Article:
Three cracks, lots of opportunities … and nothing accomplished. Alejandro De Aza was picked off first with two outs in the seventh, but reached second when Howard did everything but balance the baseball on his nose; no matter, as Curtis Granderson flied out. The eighth inning, though, was the one that really hurt: between Asdrubal Cabrera, Yoenis Cespedes and Lucas Duda the Mets saw no less than 12 pitches in 2-0, 3-0, 3-1 or 3-2 counts. That’s a good recipe for a big inning, but hold your compliments to the chef: they Mets converted not a single one of those pitches into a walk or a hit, then meekly departed after a six-pitch ninth.

It wasn’t a forgettable game — the final score, head-scratching Phillie misplays and taut starting pitching elevated it above that. But one we’d like to forget? That fits well enough.

10 comments to Not Forgettable But Best Forgotten

  • Ken K. in NJK

    Loved the Mays/Wertz Analogy. Thanks. Perfect.

    I decided to look at Vic Wertz’ career. I mean I know who he was and even vaguely remember him from when I was a kid, but I always like to check. And, hey, guess what. I never noticed this, but if you guys make a comment about a player it winds up in the “Player News” section on that Player’s Baseball Reference Page.

    BTW, the previous 4 comments about Vic Wertz were from some Cleveland Indians Blog, which is one of the reasons I love your blog.

  • Bunker23

    Of course Cesar Hernandez is going to be a bit iffy on the rules and regs and how to play ball. The man hasn’t been on a major league ballfield since 1993! Just because he was a first round draft pick way back in 85 doesn’t mean he has the same skill set at the age of 49!
    Man, I love this blog, and love you guys’ passion and dynamic, evocative writing. I hope you get that I’m jus’ playin’ with the Hernandez bit.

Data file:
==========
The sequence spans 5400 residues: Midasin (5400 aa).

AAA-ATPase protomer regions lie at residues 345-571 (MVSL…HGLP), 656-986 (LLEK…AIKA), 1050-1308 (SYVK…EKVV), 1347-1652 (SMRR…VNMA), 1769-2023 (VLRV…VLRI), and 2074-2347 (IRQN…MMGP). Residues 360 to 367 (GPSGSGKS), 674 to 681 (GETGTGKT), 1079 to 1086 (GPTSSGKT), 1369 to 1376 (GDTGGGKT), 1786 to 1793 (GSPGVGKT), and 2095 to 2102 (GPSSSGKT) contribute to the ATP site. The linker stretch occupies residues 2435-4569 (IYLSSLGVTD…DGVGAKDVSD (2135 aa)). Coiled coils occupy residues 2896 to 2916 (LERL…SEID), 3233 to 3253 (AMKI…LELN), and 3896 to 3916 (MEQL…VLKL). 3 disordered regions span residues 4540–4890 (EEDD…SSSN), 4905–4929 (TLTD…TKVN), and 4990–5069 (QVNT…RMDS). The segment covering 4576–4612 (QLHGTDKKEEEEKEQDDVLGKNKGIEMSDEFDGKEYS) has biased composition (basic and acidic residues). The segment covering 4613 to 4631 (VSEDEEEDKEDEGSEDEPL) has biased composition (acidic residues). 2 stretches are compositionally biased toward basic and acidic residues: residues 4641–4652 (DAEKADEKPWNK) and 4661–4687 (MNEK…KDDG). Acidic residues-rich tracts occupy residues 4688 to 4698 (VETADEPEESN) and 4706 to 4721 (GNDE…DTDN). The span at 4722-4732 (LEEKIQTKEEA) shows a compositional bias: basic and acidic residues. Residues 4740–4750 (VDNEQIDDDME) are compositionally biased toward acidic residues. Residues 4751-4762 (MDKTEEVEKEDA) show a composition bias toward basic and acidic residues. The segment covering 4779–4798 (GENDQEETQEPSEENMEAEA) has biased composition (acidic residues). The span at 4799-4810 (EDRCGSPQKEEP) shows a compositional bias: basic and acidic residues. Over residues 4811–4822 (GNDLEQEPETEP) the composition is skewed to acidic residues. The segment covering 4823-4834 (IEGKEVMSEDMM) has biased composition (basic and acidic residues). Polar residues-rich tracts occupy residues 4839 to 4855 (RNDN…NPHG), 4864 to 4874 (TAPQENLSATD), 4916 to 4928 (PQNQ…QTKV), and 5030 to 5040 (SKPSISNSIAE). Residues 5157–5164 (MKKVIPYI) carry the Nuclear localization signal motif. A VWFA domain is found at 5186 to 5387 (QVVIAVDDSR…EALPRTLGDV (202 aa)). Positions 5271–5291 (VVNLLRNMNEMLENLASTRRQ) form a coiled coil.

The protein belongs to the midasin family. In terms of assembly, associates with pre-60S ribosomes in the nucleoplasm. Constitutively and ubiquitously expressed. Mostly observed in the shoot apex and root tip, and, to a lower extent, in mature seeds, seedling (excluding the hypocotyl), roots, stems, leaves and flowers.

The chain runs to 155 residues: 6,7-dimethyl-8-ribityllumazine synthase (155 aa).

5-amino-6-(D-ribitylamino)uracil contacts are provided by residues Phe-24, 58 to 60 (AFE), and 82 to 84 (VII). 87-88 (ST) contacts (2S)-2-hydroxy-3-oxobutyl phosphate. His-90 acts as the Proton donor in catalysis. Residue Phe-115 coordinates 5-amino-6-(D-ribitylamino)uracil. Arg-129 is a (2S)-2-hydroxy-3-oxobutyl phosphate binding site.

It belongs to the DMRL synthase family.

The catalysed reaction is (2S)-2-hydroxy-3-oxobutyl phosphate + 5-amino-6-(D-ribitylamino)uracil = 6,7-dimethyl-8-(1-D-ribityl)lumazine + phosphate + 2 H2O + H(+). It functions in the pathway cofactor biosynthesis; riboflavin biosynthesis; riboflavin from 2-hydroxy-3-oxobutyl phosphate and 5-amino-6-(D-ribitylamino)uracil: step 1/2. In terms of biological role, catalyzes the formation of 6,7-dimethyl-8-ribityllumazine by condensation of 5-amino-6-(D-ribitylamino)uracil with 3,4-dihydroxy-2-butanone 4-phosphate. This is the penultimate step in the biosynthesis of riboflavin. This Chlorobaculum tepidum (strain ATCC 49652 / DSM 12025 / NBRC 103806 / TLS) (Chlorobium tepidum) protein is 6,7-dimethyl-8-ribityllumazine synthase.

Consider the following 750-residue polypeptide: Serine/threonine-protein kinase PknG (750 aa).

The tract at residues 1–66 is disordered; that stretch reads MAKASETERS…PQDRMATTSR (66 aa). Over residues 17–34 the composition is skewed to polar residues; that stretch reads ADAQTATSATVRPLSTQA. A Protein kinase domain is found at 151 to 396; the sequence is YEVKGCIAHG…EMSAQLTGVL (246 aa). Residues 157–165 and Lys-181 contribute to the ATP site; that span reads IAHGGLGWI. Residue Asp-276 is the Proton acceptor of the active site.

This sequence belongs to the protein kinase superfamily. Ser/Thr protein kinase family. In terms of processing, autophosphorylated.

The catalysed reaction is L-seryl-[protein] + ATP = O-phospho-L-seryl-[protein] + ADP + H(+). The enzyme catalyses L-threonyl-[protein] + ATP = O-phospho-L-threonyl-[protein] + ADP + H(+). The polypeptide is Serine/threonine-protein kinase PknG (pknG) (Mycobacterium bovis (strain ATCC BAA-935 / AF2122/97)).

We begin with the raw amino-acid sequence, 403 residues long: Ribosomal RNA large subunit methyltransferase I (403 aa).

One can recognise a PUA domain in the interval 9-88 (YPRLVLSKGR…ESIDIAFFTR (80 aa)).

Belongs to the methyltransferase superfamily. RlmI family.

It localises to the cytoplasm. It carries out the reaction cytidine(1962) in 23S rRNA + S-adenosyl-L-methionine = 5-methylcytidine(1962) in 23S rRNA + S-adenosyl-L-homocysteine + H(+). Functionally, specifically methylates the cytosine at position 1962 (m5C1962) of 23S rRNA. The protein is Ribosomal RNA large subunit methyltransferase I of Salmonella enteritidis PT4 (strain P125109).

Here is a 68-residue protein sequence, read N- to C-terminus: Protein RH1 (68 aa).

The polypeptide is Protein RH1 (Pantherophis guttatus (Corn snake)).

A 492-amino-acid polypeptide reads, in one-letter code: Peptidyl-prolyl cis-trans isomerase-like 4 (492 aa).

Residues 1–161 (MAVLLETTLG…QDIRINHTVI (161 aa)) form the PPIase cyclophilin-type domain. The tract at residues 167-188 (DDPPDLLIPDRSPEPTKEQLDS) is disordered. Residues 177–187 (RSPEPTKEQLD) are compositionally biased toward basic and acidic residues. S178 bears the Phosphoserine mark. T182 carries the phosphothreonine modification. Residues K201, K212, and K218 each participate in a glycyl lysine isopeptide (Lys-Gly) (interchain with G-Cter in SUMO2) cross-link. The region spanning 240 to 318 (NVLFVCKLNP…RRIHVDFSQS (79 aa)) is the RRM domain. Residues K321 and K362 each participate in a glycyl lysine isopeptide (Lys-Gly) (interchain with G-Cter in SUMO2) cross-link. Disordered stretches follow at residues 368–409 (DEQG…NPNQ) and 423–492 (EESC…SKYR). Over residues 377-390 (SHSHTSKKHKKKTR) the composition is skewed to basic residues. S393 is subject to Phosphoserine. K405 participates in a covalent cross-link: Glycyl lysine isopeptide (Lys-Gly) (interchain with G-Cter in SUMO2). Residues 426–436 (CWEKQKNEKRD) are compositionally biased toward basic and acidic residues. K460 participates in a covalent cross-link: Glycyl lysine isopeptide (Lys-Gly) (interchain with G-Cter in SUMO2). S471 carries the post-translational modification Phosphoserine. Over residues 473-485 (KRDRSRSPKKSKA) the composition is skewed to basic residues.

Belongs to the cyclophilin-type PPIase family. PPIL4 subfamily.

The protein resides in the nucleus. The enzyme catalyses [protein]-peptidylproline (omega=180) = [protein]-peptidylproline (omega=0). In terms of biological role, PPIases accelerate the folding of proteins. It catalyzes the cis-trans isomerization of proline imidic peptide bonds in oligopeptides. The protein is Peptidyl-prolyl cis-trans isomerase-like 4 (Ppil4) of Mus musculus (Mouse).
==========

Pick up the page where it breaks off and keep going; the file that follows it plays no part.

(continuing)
• Dave

    Throughout much of the Mets history, they’ve had this annoying tendency to have no idea what to do when faced with a young starter who they’ve never faced before. Last night, and even to some extent on Friday afternoon, we see this again. Shrug it off amd hopefully make today’s eventual 6-15 Phillies starter pay for it.

  • Mikey

    Seriously tho…3 freaking hits
    I feel like cespedes hasnt been right since tom kohler plunked him.
    Or maybe his bat hates the cold weather

    I also think conforto should hit third

  • Left Coast Jerry

    Cespedes’ 8th inning at bat was awful. After a 3-1 count, he swung at ball 4 and ball 5. He is doing his best to make me wish we had John Mayberry Jr. back.

  • Jack St. Lucie

    Get used to it. This is streaky team. Eventually, the offense will break out and carry the club for awhile. The pitching is stout.
    The Achilles heel for this club remains the lack of good situational hitting skills among this lineup along with the equally-streaky defense. But, it’s early! (I love to use that while we still can!)

  • eric1973

    Can’t help but think deGrom’s groin/back/lat issues are somehow related to this ‘Rosemary’s Baby.’ Thought gestation period was 9 months. Who’s the real father, anyway? Babar?

  • “…if you want to count enduring the Royals’ flag-raising and ESPN’s hammering the defenseless carcass of Lucas Duda‘s throw home.”
    LMAO. Classic

  • kdbart

    This is what an offense looks like when it is built around the long ball and the homers are few and far between. They still have a major inability to manufacture runs. Get them on, get them over and get them in is not a calling card of the Mets.